The Volokh Conspiracy: How About a 90% Tax on Some of the People Who Caused This Mess?, by Jim Lindgren (Northwestern):

I was thinking: How about imposing a 90% tax on the income over $100,000 of some of the people who caused this mess? Perhaps not at the top of most lists, but fairly near the top, should be Christopher Dodd, Barney Frank, and the leaders of Fannie Mae, Freddie Mac, and ACORN. If Congress is going to target unpopular people who make larger than average incomes, it should start with itself (and its sources of campaign funds and workers).
     

http://taxprof.typepad.com/taxprof_blog/2009/03/the-backlash-against-the-aig-tax.html

Congressional News, News, Tax | Permalink

TrackBack URL for this entry:

http://www.typepad.com/services/trackback/6a00d8341c4eab53ef01156f2ede6c970b

Listed below are links to weblogs that reference The Backlash Against the AIG Tax:

» AIG bonus tax effective without enactment from Don't Mess With Taxes
Put away your torches and pitchforks. Your outrage, along with a proposed but not likely to be enacted 90 percent tax on AIG bonus payments has done its job. It seem that the threat by Representatives to take back AIG bonus money paid in federal bailou... [Read More]

Tracked on Mar 24, 2009 4:26:58 PM

Comments

The 90% tax is incredibly bad idea, even when targeted.

On the other hand, the boy wonders who melted down much of the world's financial system should quit thumping their chests and try to fix the damage.

Or they could move to hedge funds, many of which are collapsing (remember when hedge funds were the brave new world of finance?).

And when do the indictments start?

Posted by: save_the_rustbelt | Mar 22, 2009 9:30:29 AM

This reaction only serves to confirm the suspicions of the average American who is already pretty much convinced that all of the financial industry people who caused this mess expect everyone else to clean it up. In addition, business publications such as the WSJ are just adding to the backlash by portraying the recipients of the bonuses as victims relative to this tax. As the unemployment numbers keep rising and the state of the economy keeps falling, these are the last people anyone is likely to think are getting a raw deal. Besides, bonuses are traditionally linked to performance. Why should these individuals be rewarded for failing?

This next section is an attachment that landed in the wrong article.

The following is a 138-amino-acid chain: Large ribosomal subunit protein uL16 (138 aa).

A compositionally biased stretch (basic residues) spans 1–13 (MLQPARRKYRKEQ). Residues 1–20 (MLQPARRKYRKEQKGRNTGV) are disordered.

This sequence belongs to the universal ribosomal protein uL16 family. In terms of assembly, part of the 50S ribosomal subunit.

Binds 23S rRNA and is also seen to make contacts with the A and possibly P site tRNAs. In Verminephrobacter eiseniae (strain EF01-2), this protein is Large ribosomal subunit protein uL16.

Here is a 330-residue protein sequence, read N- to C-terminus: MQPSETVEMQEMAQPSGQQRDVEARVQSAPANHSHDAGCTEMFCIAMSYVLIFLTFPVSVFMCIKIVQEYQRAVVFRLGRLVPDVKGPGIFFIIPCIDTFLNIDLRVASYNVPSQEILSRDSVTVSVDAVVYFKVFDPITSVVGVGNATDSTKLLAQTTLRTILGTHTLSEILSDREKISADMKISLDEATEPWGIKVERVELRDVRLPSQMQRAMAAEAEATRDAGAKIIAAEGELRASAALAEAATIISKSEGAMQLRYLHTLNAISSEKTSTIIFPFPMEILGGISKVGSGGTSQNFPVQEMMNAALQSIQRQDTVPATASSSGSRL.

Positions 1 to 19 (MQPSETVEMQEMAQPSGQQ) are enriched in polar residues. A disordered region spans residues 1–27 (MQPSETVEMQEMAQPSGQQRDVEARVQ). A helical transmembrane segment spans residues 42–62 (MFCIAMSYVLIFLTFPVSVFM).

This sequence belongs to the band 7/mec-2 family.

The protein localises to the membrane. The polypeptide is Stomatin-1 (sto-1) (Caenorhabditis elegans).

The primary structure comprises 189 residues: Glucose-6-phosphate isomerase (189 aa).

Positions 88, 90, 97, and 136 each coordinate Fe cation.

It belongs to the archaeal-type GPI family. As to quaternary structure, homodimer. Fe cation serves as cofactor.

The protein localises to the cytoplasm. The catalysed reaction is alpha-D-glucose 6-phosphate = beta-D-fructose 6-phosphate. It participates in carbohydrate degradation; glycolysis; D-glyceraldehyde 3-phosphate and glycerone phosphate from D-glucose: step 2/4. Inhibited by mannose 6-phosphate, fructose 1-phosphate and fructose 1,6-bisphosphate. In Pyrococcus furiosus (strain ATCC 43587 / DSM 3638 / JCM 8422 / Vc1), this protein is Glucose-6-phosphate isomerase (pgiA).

Posted by: Stephanie | Mar 23, 2009 4:26:36 AM

I am stoked that these guys are getting pissed off. No one is worth the amount that they were paid. They produce nothing, just fiddle with numbers, snort coke and think themselves above it all. No one cares what executives in private companies get paid, because they have taken the risks with their own money. These guys take risks with OUR money and get paid a motza to do so.

When a company is publicly listed, there obviously needs to be some sort of simple and clear formula to determine pays and bonuses. No one cares about bonuses if they are making a sustainable and large profit. Putting directors and executives in charge of determining thier own pay is like putting a bunch of drunks in charge of the pub.

It terms of vigilante action against those that refuse to pay back bonuses - though I dont condone thier actions, my sympathies lie with the vigilates.

Posted by: kieran black | Mar 27, 2009 6:49:43 AM